Wireless-N Could Stand For 'Not Interoperable'

Hardware companies are racing to bring out wireless LAN equipment with far higher speeds and capacity. But consumers and businesses should be cautious: As the standard they're based on isn't yet official, early products may not be interoperable and could have performance problems.
Hardware companies are racing to bring out wireless local area network equipment with far higher speed and capacity. But consumers and businesses should be cautious: As the standard they're based on isn't yet official, early products may not be interoperable and could have performance problems.

Cisco Systems' Linksys division last week rolled out the first of its Wireless-N products using the 802.11n draft specification. Aimed mostly at consumers, Linksys says its WRT300N broadband router offers up to four times the range and 12 times the throughput of its Wireless-G router based on the 802.11g standard. That kind of throughput could better handle bandwidth-hungry apps like high-definition video and voice over IP. Linksys plans to offer Wireless-N products based on the draft spec this summer for businesses with five to 100 users.

Wireless-N uses several radios to transmit two streams of data simultaneously over multiple channels, increasing the capacity of the network. The Wireless-N broadband router is priced at $150, and the notebook adapter goes for $120 at

The trade-off for the bandwidth and range is there's no assurance Linksys' first offerings will work with other 802.11n products. The Institute of Electrical and Electronics Engineers agreed on a proposal for the standard in January, but the Wi-Fi Alliance, the group responsible for certifying equipment based on the standard, hasn't developed an interoperability testing program. The IEEE is expected to ratify 802.11n in about a year. Linksys won't guarantee its early Wireless-N products can be upgraded to support the final standard.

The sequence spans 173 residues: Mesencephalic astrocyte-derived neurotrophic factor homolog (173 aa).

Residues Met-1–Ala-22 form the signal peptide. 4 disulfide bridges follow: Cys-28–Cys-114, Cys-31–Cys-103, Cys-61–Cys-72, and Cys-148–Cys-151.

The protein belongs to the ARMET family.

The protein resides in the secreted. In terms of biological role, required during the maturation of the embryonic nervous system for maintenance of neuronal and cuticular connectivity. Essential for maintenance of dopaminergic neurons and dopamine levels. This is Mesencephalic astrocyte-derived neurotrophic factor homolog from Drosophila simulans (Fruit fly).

The race to market is cause for concern, says Craig Mathias, an analyst with the Farpoint Group. "There's no such thing as 802.11n today, and there's a great issue with calling something draft-compliant," Mathias says.

Cisco Isn't Alone

What You Get With Wireless-N

>> Surf Web, listen to music, watch video, and make Internet phone calls--the usual stuff, only faster

>> Broader range and higher throughput than Wireless-G router at an affordable price

>> No promises that it will interoperate with other vendors' products or those based on the final standard
Belkin, Buffalo Technology, D-Link, and Netgear also offer routers they're calling "draft N compliant" or "pre-802.11n." Last month, the Farpoint Group tested Buffalo's and Netgear's routers and found they couldn't communicate with each other. That's not all. "These products don't perform as well as some products that have been out here for a while," Mathias says. The Farpoint Group concluded the early equipment was rushed to market to "capitalize on 802.11n draft hysteria" but could be improved through firmware and software up- grades over the next few months.

Still, even large businesses should keep an eye on early 802.11n products. Some of the world's most advanced technologies increasingly are sold first to the consumer mass market--where huge amounts of money can be made--before vendors turn their attention to the narrower business market. Linksys parent Cisco says business products based on 802.11n will likely come once the standard is certified.

The key benefit of 802.11n is its support for MIMO, short for Multiple Input Multiple Output, which refers to using multiple transmitters and antennas on wireless devices to boost performance. MIMO would let companies not only increase capacity, but get more users on a WLAN in relatively small area. MIMO-based gear isn't available for corporate WLANs, but it's expected to hit the market soon, Mathias says.

Traveling nurses at Opportunity Partners, an organization serving people with disabilities, use their wireless laptops to access business apps from care facilities equipped with Linksys dual-band wireless access points based on the 802.11a and 802.11g standards. David Lanari, VP of IT, anticipates that access points supporting 802.11n would allow wireless transmission of training materials and video. "In our industry, as with most others, increased bandwidth and range for [WLANs] is not a luxury but a necessity," Lanari says.

The demand for faster WLANs is here. The trick is ensuring that the equipment designed to support them will work as expected.